I tried hard this week to come up with a way to write about racism and hate in general, but I just couldn’t get a creative, thoughtful grasp on it. No wonder. Hatred is not creative, unless in a negative sense. How many ways can I hurt or murder someone because of my judgement about their worth? Not the kind of creativity I’m interested in.
I’ve been sitting out on the front porch in the sun, relishing the breeze, watching the thumb-sized bumblebees plunder the lupine and the hummingbirds zoom around the feeder after a couple of hours of mulching, weeding, watering, trimming and planting. I haven’t been reading or writing, just drinking a large glass of mint and lemon iced tea and feeling happy, absorbing the peace and beauty of this day, enjoying the wind chimes and the sun on my skin.
Alongside the driveway we have a lupine bed. It wasn’t planned. It started, years ago, with one plant that now has become countless plants. There’s also echinacea, several kinds of wildflowers, and this year we put in pink poppies, two cleomes, lilies, sunflowers, and a starflower.
As it wasn’t a formally planned bed, the first clump of lupine went into a hole in the ground and grasses and other native growth mingle with the flowers. I’m building a border out of dead wood from our downed trees. The flowers have self-seeded and the bed sprawls, in no particular shape, most of it with undefined boundaries.
Yesterday, my partner and I were looking closely at the lupine, which is in full bloom.
I have learned, since I came to Maine, about holistic gardening and land management, and I’ve understood effective gardening is not creating a concentration camp for plants. Nature is a gardener, and a bed like ours, organic, dynamic and without any kind of fertilizer, pesticide or other chemicals, demonstrates the diversity necessary for the health of the whole system.
As we looked closely, we found a cluster of juvenile Japanese beetles on a low, sheltered leaf, and another cluster of tiny ticks. Obviously, the bed is a good nursery. A variety of bees were present. We saw a lacewing, an excellent predator, and aphids. Yellow jackets zoomed around, along with dragonflies (another welcome predator). Immature grasshoppers were plentiful, and spiders. Several kinds of butterflies floated above the flowers.
We didn’t see slugs, ants, praying mantises, caterpillars, earwigs or ladybugs, but they’re probably all present, along with mice, shrews and perhaps a mole.
The lupine and some of the grasses are now quite tall and thick. Other, later-blooming plants like echinacea are coming along, but not as high yet. As the lupine fade and lose height, the echinacea will come into its own. The bed is filled with wild low-growing plants, too, like clover, basil, grasses, dandelions, chamomile and violets. With any luck, there’s a grass snake or two under all that growth, and maybe a toad or a lizard in the cool, damp shade.
Milkweed grows there. When it blooms it will feed the endangered Monarch butterflies.
We don’t water the lupine bed, aside from giving the new seedlings a little drink when it hasn’t rained in a few days. We don’t cultivate, weed, or really mess with it in any way. The logs I’m using for a border are to help my partner when he’s mowing and keep the self-sowing lupine in check. Now and then we use our sharp little hand scythe to keep the tall grasses from overshadowing the seedlings.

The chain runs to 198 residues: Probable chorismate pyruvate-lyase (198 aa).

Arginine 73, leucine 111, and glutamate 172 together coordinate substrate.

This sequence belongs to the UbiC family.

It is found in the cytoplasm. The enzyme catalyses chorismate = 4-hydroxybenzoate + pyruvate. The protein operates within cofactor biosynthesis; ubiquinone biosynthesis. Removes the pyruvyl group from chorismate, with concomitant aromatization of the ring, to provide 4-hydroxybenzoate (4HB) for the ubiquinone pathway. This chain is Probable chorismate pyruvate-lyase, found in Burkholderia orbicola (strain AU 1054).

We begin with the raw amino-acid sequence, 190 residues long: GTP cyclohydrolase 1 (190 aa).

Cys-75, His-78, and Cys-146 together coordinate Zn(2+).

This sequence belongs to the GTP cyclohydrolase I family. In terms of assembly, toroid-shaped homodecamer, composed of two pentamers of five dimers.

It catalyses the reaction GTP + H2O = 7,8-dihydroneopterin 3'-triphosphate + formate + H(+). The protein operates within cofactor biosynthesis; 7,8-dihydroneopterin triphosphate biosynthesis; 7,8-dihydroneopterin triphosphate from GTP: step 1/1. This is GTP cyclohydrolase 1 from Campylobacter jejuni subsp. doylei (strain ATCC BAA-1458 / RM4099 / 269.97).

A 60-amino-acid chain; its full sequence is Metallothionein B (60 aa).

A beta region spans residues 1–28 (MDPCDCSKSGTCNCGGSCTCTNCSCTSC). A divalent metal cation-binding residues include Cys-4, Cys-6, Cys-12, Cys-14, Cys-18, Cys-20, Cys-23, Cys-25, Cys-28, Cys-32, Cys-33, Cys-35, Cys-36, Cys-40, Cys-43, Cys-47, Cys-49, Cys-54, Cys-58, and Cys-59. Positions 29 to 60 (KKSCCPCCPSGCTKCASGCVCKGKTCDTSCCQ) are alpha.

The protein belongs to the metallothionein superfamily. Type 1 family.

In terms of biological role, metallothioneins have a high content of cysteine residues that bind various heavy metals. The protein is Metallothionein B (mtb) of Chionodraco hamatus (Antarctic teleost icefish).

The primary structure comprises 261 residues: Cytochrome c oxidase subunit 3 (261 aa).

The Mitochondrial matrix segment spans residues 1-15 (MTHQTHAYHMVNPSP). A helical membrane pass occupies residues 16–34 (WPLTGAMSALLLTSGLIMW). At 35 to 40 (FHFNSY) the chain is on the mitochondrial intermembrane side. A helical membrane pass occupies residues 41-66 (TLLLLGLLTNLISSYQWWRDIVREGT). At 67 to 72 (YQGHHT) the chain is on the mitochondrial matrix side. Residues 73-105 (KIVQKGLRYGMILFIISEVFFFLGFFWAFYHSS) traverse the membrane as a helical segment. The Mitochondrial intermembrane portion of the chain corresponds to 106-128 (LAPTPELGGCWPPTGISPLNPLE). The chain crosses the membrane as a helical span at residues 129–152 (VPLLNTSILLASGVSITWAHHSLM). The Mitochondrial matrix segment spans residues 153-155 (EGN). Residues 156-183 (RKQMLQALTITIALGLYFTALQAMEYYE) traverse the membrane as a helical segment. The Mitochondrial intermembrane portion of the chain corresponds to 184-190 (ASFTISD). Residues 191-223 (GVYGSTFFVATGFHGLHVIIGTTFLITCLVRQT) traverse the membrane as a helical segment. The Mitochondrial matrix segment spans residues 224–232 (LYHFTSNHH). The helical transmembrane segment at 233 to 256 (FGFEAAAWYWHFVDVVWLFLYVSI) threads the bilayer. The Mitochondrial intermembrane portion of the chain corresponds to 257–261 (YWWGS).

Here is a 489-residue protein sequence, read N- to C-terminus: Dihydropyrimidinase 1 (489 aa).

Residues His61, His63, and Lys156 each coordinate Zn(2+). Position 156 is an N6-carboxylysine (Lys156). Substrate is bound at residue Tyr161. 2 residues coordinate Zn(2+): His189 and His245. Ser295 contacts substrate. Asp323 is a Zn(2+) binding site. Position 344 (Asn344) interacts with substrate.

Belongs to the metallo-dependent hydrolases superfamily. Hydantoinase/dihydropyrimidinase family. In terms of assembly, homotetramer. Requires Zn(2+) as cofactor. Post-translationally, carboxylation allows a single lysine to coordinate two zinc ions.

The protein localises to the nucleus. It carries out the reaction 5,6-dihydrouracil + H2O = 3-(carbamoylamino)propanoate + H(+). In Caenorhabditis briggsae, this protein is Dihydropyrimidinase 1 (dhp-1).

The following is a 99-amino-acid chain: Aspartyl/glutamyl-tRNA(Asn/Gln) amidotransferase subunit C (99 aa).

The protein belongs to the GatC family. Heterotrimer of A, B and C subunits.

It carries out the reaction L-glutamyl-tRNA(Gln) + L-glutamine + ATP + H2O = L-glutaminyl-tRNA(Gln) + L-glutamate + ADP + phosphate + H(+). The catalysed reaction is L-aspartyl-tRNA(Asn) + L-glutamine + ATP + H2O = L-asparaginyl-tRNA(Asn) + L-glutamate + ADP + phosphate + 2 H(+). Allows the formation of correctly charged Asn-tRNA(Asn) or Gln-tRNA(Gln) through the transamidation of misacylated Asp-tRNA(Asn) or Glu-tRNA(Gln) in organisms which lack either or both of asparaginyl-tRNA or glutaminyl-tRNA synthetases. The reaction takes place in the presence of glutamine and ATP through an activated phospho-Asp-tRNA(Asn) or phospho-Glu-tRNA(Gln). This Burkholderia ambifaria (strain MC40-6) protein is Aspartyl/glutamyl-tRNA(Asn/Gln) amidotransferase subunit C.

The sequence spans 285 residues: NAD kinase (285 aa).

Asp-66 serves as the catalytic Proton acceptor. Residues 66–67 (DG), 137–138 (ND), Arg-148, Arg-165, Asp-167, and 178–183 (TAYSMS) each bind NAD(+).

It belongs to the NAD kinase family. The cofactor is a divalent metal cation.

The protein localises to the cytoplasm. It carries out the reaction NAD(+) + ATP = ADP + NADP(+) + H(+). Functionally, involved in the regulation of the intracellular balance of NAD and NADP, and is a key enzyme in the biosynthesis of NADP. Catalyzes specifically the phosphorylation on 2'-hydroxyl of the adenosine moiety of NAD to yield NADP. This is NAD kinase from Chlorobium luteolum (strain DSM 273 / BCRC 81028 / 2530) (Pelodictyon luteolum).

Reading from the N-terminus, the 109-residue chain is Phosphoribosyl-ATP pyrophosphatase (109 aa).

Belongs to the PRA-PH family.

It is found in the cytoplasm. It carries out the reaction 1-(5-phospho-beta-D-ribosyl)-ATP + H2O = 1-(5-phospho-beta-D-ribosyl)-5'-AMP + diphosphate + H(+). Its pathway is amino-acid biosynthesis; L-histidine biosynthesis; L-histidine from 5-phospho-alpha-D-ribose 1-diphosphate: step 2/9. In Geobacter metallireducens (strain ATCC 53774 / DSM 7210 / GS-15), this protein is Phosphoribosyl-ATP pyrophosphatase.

Mostly, though, we just enjoy it. It’s perfect. It doesn’t need much help from us. I’m very aware the life we are able to see, both plant and animal, is dwarfed by the life in the soil, which is full of bacteria and other microorganisms, including viruses. The bed is at the foot of a tall maple stub that was more than 200 years old when it fell a couple of years ago. I would not, for any amount of money, rototill or otherwise disturb the soil, the roots of the dead tree or the layers and layers of leaves and other vegetable matter.
I will never rototill again. The best way to build soil is to build soil with layers of organic matter, all kinds of organic matter from all kinds of animals and plants. Rototilling disrupts microorganisms, mycelium and roots binding the soil together.
Diversity is balance. Diversity invites symbiosis, “a mutually beneficial relationship between different people or groups.” (Oxford online Dictionary) A diverse garden is a healthy garden in which predator and prey are balanced. Diversity includes a variety of colors and textures, growing patterns and flowering times, nutritional needs and abilities. Diversity means what we deliberately plant is just as important as native plants, otherwise known as weeds. Diversity supports the food web and the web of life.
What a concept, right? What lovely, elegant wisdom. I could never, in a million years, come up with such a complex, thriving garden as one lupine plant has created over several years at the base of a dead maple tree.
A healthy garden is filled with life and death; natural cycles and seasons; growth, blossom and decay that seeds and feeds the next cycle.
What a garden is not filled with is hatred, politics or pretence. There are no riots. There is no outrage. If one population gets out of control, either the host plant dies or the predators increase until balance is once again achieved. This life-death cycle is not personal. Viruses, insects, trees and dandelions don’t hate. They’re too busy living and reproducing or, in the case of viruses, replicating and looking for hosts.
A garden is honest, true to itself.
Dirt under my fingernails. Mosquito and black fly bites. Grubby knees. Wonder. Peace. Gratitude. Reverence for diversity. I’m in the garden.
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